McClure adds that his apprentices can be found in jewelry stores throughout Charles­ton. “I’m passing on my skills—that’s kind of cool.”

After six years at Krugers, and following an attempt at running a shop of his own, he relocated to Georgia for an opportunity to do trade work at Excalibur Jewelry. He continued to expand his skill set, jumping at the chance to learn hand engraving from Bud Yancey. “I learned to engrave from an old school master engraver—it’s a rare skill,” says McClure. “I trained my wife, Kristina, to do it, and now she’s better than me!”

Like Rex, Kristina McClure’s love for the craft blossomed at a young age when she worked in her father’s Georgia jewel­ry store. “You have to be kind of obses­sive-compulsive,” she says with a laugh. “Engraving requires intense attention to detail—you’re drawing very tiny images and have to be meticulous.” The bulk of her work is hand lettering, which she says is even more painstaking (and gratifying), but she also draws ornamentals and flowers when requested.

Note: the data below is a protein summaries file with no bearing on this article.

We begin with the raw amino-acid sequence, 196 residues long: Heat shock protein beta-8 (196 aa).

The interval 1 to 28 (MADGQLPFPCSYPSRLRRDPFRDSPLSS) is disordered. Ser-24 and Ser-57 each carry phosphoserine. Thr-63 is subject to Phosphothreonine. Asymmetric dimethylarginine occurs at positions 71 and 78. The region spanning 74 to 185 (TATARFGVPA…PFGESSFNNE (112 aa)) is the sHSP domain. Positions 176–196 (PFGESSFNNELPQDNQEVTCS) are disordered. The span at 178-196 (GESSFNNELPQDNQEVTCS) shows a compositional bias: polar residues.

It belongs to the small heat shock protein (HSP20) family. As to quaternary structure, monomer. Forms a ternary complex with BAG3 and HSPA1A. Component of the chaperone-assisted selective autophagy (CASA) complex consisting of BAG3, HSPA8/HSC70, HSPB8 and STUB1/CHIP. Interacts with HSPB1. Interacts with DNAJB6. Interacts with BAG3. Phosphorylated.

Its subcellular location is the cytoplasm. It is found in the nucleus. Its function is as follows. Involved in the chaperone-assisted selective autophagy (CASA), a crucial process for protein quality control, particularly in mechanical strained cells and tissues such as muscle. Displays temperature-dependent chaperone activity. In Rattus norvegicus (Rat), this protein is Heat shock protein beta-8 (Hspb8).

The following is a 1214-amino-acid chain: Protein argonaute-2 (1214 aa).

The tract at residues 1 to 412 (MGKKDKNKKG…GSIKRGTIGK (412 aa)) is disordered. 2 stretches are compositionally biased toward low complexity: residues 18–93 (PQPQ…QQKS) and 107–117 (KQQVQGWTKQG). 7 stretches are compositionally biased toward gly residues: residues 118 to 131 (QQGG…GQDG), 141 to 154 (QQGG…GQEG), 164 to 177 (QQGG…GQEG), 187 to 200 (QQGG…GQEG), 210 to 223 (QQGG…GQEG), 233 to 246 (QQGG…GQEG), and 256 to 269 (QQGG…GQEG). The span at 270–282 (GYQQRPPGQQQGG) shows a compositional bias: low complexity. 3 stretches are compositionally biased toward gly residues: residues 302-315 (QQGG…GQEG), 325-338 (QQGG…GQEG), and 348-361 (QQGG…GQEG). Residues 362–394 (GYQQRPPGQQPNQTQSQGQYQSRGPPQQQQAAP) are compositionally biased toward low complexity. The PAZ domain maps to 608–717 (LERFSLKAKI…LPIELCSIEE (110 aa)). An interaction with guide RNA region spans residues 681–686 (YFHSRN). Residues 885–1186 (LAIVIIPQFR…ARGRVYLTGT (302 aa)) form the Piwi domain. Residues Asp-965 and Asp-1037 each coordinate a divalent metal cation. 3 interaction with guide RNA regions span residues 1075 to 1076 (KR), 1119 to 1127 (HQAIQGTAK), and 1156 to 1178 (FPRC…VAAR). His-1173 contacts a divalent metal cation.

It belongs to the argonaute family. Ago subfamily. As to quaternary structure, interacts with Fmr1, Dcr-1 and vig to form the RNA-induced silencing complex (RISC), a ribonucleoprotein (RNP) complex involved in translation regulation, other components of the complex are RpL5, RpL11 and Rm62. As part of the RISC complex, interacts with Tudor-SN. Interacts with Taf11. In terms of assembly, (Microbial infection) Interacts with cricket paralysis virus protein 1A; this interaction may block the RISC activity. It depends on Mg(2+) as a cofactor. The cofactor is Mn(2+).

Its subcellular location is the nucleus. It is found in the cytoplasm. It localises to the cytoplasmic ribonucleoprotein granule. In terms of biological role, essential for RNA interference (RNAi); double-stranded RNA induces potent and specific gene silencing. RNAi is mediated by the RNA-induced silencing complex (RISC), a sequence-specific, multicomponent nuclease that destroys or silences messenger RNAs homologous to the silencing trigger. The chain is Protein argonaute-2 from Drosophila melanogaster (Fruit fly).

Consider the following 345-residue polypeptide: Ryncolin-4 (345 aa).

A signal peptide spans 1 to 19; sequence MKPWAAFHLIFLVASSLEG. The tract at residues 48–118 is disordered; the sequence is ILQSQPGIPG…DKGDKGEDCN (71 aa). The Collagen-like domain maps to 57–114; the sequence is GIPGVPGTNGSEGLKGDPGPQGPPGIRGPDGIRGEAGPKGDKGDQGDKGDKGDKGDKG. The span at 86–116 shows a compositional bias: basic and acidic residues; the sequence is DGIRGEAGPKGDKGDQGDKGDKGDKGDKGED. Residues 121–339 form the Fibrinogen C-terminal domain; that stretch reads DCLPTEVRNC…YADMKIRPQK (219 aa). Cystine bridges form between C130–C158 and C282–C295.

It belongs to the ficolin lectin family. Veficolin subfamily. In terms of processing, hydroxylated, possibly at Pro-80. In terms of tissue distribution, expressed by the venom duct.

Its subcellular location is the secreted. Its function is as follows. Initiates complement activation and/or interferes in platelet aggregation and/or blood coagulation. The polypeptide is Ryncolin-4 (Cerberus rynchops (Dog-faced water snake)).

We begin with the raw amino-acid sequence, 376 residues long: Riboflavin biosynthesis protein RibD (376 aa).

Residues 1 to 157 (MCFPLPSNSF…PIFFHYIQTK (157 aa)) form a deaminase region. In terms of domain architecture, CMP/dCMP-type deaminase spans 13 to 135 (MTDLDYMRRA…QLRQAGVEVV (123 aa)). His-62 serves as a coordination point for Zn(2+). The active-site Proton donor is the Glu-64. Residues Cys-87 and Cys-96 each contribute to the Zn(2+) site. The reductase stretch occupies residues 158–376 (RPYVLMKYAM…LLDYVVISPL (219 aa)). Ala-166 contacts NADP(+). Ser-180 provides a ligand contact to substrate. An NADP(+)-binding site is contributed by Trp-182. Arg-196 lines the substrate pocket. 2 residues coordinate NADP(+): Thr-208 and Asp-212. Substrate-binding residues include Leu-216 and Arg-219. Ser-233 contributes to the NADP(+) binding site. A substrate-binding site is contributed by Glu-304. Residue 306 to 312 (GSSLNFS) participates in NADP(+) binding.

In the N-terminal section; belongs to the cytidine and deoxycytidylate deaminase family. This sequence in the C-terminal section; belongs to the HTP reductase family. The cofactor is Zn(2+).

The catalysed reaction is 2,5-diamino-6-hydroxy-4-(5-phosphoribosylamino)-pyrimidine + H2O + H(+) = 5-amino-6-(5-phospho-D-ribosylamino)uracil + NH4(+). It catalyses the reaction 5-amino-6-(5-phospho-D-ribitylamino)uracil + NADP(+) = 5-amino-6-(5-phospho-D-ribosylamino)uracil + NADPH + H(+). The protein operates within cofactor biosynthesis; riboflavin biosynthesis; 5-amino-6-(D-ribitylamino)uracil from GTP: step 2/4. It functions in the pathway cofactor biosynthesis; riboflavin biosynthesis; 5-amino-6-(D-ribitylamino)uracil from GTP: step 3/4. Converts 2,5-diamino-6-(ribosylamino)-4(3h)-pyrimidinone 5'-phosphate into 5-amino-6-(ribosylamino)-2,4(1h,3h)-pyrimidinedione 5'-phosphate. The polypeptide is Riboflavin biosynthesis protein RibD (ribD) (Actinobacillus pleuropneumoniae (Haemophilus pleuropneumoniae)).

“If you bring me a picture, I can draw it,” adds Kristina, who is completing a graduate degree in appraisals in the gemolo­gy program at the industry-leading Gem­ological Institute of America.

The McClures are among only a few hundred artisans in the entire country performing the highly skilled technique of hand engraving today. As a result, they are in high demand and handle projects for other jewelers throughout the Carolinas and Georgia. “We draw the design with a very fine mechanical pencil,” explains Rex. “The technique involves coating the piece with a Chinese white watercolor that enables you to draw on metal.”